Alexvi Li is a well-known professional fashion photographer and artist who has shot covers for several fashion and art magazines, such as China’s GQ, Esquire and VOGUE among many others. He is also the founder of ASTUDIO and the ambassador of Profoto’s Greater China region. The project “Peking Apartments” is Alexvi’s photographic documentation of the daily lives of foreign nationality models in Beijing. Most of them come from Eastern Europe and Russia and the visa they hold usually limits their stay in China to two to three months. During this short period of time, they appear at commercial events, on runways and pose for photo shoots. A lot of commercial businesses in China rely on beautiful Western models to convey their brand image of being fashionable, international and high-end. The hair and skin tones of foreign models, as well as facial structures cater to the aesthetic standards in China nowadays. These girls come and go on a daily basis, yet over the course of a year several thousand will pass through Beijing. The words and sketches they scrawl on the apartment walls become another trace of their lives here, just like the images of their faces left behind long after leaving Beijing. In June 2016, this project won the Fine Art Photography Awards in London.
When did you first get into photography? And why?
When I was a teenager, I started taking random pictures with an automatic rangefinder camera. Since my dad had attended a few photography courses in college, he got to keep several cameras from work at home. I picked the most simple one and shot everything I saw.
How would you describe your style? And who or what influenced you the most?
Maybe I can quote from the comments I have often received, that my photography shows strength in serenity. My biggest influences are Irving Penn & Richard Avedon. Their works were the ones I saw earliest and have remembered ever since. They inspired me to enter the world of portrait photography.
Could you tell us about the story behind your “Peking Apartment” series? How did you come to start the project?
Sometimes I need to work with foreign models on fashion shoots but I never thought of their real lives in Beijing. That was until one day I saw some photos of their apartment on one of the model’s agent’s phone.
Where are these apartments located in Beijing? And how many girls live in each of the apartments?
Most of them live in apartments located around the East 4th Ring of Beijing. Usually 8-15 girls squeeze in one standard apartment with three bedrooms and one or two bathrooms.
The images of the writing on the walls, various notes and personal objects of the girls give the series a very intimate and melancholy feel, almost as if the girls are longing to escape or return to their families elsewhere. Why did you choose to include these photos?
These writings are part of their inner voices (or screams). They will help transmit to the viewer the same atmosphere and feelings, which I experienced when I walked into the apartments for the first time.
One of the notes reads “Welcome to Hell” while another reads “Welcome to the real world. It sucks”. Do you think these notes reflect the general feeling amongst the girls?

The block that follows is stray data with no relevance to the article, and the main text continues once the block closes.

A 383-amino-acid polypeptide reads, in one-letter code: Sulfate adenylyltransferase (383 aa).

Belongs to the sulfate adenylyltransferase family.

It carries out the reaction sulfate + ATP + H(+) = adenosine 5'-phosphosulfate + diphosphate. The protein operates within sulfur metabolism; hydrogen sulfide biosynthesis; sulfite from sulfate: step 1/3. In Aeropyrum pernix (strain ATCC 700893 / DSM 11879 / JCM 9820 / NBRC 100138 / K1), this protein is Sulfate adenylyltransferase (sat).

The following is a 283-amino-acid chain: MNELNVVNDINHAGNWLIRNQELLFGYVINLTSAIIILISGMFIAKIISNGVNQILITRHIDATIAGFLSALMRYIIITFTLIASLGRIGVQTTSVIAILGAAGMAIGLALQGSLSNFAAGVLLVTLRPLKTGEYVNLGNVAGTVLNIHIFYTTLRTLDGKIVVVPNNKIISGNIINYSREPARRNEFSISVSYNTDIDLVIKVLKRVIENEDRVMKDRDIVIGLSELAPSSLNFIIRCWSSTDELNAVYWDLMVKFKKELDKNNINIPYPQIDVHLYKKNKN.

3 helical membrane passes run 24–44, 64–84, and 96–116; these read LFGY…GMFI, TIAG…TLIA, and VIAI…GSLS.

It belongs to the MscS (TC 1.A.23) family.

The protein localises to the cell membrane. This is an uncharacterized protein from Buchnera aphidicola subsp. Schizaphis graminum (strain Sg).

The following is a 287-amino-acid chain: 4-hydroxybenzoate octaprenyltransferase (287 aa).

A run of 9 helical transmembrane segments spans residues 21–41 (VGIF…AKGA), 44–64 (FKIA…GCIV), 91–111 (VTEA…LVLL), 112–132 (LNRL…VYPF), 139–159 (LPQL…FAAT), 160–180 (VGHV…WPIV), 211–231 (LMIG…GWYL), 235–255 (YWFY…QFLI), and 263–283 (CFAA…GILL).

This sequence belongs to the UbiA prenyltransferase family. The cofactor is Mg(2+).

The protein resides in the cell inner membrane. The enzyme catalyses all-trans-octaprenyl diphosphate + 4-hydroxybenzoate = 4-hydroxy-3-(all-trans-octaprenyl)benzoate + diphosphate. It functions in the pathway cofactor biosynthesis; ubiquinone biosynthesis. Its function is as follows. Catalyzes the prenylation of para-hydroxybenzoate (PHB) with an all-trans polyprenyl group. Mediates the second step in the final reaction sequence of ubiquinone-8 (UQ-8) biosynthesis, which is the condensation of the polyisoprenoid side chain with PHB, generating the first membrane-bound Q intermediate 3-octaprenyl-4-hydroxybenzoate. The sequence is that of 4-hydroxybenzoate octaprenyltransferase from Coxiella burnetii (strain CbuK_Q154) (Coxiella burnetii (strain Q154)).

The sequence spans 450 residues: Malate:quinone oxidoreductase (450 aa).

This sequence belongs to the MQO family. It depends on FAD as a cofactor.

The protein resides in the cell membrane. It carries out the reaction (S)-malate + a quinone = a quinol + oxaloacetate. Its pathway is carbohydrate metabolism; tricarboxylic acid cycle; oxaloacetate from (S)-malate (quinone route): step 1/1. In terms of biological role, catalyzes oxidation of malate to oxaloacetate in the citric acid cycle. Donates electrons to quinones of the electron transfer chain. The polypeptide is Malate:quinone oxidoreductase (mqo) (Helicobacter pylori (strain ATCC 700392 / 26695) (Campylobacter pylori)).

The majority of the girls are between 14-23 years old, they come to China with big dreams of modeling. There is almost no difference to the millions of Chinese young people from all over the country, who come to Beijing to pursue their dreams. This comparison reflects the same nuances, as when you compare the recent “Chinese Dream” slogan with the “American Dream”. Maybe we can think of this phenomenon more like a universal reaction by young people when they realize that the reality is much harder than they had imagined beforehand.
The color palette and use of light in the series is very soft. Often the curtains are drawn in the apartment or the girls are photographed in shadow. How did you go about working with the natural light to create this look and why?
I like the atmosphere created by natural light that evokes the original feeling of the scenes. Any extensive staged light would drag the viewer out of the picture.
Almost all of the images show the girls sitting or lying on the their beds. They look lethargic, almost bored. How much direction did you give your subjects? Were you consciously trying to create an editorial look?
These girls have come a long way from their hometowns, pursuing a career in modeling. When they arrive they only have a bed and small amount of belongings, which they have transported in a suitcase and they are all put in a typical Chinese apartment decorated by landlords. This is the environment in which they spend the longest time each day. I only told them to relax and be themselves in their own place. It is not only the subjects which make the photo talk but also the objects and environment.
Which camera and lens did you use to shoot this series?
I shot with a Leica CL 35/1.4 and a Leica S 70/45.
What are you working on at the moment? And what can we look forward to seeing from you in the future?
I am currently working on a project about rock & roll superstars, who have influenced me a lot during my teenage years. So far I have shot Ozzy Osbourne, Metallica and Liam Gallagher, among others.
What advice would you offer to anyone looking to improve their photography?
Practice as much as you can, while you search to find your own style.